The Court also found that the State had violated Article 5.1 ACHR, in relation to Article 1.1 ACHR, to the detriment of Ms. Kawas-Fernández's next of kin, on account of the pain, suffering, and feelings of insecurity, frustration, and impotence caused by the State's inefficiency in investigating the victim's murder and punishing the perpetrators. The Court did not, however, find a violation of Article 5.2 ACHR to the detriment of Ms. Kawas-Fernández's next of kin, in accordance with its jurisprudence on the subject of torture and other cruel, inhumane, or degrading treatment.

 

Finally, the Court found the State responsible for a violation of Article 16.1 ACHR, in relation to Article 1.1 ACHR, to the detriment of Ms. Kawas-Fernández, because an agent of the State had been implicated in Ms. Kawas-Fernández's murder and the State had failed to adequately investigate the murder and punish those responsible when there was evidence that her activities in the defence of the environment were a motive for the commission of the crime. These factors produced a chilling effect on other activists engaged in the defence of the environment.

 

Accordingly, the Court ordered the State to pay pecuniary and non-pecuniary damages, to reimburse the costs and expenses of the parties, to carry out pending criminal proceedings and any other proceedings initiated with respect to the facts that gave rise to the violations in the case within a reasonable period of time, to publicise the Judgment, to publicly acknowledge its international responsibility, to construct a memorial honouring the memory of Ms. Kawas-Fernández, to erect signs at the national park named after her, to provide free psychological and psychiatric care to the victim's next of kin, and to launch a campaign promoting national awareness and sensitivity regarding the importance of the work performed by environmentalists in Honduras and their contribution to the defence of human rights.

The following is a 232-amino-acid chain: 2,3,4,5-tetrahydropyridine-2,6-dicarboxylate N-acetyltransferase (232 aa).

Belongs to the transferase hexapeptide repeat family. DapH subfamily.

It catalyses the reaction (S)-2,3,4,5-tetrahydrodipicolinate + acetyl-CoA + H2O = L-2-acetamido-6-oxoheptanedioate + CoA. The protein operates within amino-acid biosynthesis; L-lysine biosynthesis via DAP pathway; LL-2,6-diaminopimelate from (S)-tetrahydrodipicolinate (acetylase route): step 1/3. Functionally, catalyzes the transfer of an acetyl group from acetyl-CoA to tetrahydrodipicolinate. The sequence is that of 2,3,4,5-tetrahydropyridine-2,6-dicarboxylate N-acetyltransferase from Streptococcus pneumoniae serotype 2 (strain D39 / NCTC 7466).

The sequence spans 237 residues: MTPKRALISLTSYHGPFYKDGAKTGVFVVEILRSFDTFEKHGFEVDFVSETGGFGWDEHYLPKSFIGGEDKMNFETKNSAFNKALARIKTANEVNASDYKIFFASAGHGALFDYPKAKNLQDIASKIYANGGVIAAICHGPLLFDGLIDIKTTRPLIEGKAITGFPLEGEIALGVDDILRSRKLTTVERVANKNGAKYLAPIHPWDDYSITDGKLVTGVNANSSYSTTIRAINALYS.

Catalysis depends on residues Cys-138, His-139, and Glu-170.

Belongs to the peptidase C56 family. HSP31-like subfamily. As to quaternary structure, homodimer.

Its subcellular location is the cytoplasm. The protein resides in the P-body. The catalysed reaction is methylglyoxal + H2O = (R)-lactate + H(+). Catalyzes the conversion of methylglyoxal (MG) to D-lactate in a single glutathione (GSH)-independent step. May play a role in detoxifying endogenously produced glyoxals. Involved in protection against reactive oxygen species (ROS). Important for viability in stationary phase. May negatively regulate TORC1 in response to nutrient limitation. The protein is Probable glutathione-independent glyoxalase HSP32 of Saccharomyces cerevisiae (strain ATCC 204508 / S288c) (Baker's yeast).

Judge García Ramírez wrote a concurring opinion, which was joined by Judge García-Sayán.